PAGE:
Finally, as is so often the case, the advent of the Global U really comes down to a question of money. Plato would not have had his Academy but for the generosity of friends who helped him buy the land it was built on. It was supported, according to a medieval account, by rich men who "from time to time bequeathed in their wills, to the members of the school, the means of living a life of philosophic leisure." That model of the university survives to this day. The only thing that may have changed is the question of degree. Ancient and medieval universities were expensive hobbies of the rich and the royal; today's modern research universities are several orders of magnitude more costly to run and sustain. Virtually every great university today depends on government funding, student tuitions (each of which covers only a portion of the cost of an education), alumni support, and the outstanding generosity of philanthropists to make ends meet. Even so, financing is always a struggle, and the price of a university education in the United States has marched determinedly ahead of the rate of inflation for decades now. To be successful -- and even to stay in business -- a global university would somehow have to garner consistent and dependable financial support from many different nations simultaneously.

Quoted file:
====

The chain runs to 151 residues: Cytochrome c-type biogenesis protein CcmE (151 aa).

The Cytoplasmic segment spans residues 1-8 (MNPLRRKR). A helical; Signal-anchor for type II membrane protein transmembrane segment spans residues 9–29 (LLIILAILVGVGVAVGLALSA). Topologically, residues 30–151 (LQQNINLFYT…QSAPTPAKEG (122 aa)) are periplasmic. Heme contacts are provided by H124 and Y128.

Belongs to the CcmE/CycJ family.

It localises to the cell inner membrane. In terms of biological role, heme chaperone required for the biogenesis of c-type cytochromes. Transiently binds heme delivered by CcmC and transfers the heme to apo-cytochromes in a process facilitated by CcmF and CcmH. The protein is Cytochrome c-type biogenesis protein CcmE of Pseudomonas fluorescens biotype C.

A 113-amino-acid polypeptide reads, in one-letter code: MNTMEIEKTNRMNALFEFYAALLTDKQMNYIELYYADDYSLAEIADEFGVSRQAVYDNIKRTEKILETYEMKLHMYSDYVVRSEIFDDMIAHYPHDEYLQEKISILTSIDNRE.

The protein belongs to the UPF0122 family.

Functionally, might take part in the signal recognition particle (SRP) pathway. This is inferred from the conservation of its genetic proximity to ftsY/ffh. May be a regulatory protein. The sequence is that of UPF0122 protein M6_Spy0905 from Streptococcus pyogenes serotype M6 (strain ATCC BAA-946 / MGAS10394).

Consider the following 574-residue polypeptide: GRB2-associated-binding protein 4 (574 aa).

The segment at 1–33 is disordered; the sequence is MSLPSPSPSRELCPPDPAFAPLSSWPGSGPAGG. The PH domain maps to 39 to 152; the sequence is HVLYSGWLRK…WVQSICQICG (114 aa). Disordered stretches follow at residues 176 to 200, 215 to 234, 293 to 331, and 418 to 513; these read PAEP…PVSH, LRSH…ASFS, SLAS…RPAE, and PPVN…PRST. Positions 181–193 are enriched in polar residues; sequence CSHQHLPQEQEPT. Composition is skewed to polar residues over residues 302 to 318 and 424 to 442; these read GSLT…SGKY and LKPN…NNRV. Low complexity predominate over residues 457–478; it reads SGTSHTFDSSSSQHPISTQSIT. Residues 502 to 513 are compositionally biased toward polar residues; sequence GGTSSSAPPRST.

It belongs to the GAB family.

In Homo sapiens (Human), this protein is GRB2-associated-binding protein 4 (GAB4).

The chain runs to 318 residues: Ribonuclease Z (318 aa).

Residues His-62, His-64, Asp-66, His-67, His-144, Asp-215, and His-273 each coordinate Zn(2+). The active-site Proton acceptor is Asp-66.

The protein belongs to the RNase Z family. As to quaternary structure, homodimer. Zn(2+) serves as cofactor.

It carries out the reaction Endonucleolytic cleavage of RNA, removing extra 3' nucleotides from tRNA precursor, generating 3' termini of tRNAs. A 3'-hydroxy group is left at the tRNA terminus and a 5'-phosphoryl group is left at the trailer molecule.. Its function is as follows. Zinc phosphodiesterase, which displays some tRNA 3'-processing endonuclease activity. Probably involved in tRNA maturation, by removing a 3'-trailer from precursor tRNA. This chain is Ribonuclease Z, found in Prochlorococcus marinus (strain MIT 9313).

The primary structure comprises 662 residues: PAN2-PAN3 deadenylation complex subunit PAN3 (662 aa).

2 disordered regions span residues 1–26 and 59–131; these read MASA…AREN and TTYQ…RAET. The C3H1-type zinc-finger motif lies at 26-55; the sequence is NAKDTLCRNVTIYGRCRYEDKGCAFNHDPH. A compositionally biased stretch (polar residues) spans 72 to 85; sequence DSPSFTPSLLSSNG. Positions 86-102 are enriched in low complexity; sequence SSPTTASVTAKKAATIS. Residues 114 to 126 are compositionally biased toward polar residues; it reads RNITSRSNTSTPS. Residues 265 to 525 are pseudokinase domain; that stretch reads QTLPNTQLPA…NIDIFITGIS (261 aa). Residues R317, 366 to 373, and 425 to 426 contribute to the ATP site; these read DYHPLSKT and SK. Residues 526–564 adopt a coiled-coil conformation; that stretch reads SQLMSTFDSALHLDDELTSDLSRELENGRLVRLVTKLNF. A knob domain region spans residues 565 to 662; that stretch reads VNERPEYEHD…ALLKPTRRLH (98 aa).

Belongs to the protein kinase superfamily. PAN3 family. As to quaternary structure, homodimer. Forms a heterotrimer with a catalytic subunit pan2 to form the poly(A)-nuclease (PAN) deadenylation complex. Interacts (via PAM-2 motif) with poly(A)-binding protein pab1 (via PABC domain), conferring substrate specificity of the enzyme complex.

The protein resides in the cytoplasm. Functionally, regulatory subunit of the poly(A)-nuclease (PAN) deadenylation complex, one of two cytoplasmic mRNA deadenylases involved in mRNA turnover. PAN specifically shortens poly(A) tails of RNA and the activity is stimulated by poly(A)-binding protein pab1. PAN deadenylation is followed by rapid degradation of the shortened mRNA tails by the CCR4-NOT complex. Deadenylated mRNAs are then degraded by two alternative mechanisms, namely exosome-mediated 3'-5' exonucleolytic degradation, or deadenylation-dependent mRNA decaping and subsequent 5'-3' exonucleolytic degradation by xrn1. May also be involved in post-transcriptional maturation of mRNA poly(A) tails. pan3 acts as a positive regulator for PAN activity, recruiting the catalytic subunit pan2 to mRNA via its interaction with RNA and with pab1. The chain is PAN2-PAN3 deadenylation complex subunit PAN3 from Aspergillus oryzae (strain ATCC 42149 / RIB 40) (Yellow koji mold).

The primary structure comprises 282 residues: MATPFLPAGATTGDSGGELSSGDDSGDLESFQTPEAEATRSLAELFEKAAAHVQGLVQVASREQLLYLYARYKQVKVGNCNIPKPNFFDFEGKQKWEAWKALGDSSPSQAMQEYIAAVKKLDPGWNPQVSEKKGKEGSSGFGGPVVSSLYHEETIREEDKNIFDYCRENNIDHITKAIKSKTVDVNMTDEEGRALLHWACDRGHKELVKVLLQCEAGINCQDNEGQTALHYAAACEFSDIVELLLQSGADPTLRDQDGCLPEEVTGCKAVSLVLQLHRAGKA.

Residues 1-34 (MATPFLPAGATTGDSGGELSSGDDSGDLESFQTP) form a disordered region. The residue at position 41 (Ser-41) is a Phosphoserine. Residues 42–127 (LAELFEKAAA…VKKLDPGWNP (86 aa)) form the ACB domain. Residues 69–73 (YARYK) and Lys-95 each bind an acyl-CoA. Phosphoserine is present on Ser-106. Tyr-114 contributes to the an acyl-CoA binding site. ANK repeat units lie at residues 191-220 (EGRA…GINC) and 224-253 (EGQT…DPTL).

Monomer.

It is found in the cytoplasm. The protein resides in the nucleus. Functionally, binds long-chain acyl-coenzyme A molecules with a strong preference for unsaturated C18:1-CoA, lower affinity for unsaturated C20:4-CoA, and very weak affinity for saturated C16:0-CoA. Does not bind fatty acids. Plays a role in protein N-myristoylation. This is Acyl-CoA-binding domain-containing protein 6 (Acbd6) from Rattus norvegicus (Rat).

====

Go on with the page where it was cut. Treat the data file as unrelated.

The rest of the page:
posted by Dan at 03:30 PM | Comments (5) | Trackbacks (0)

Talk about addiction to cheap oil

The Financial Times' Gareth Smyth reports that Iran is starting to tighten its belt in anticipatio of serious economic sanctions. Of course, one person's "belt-tightening" is another person's "pitiful reduction of massively inefficient subsidy.":

Iran’s parliament this week set May 22 as the day when the country’s 15m motorists lose access to unlimited cheap fuel.

Pump prices, frozen for three years at 80 tomans (or 9 cents) a litre, have boosted consumption far beyond the capacity of Iran’s oil refineries and meant that 40 per cent of petrol has had to be imported.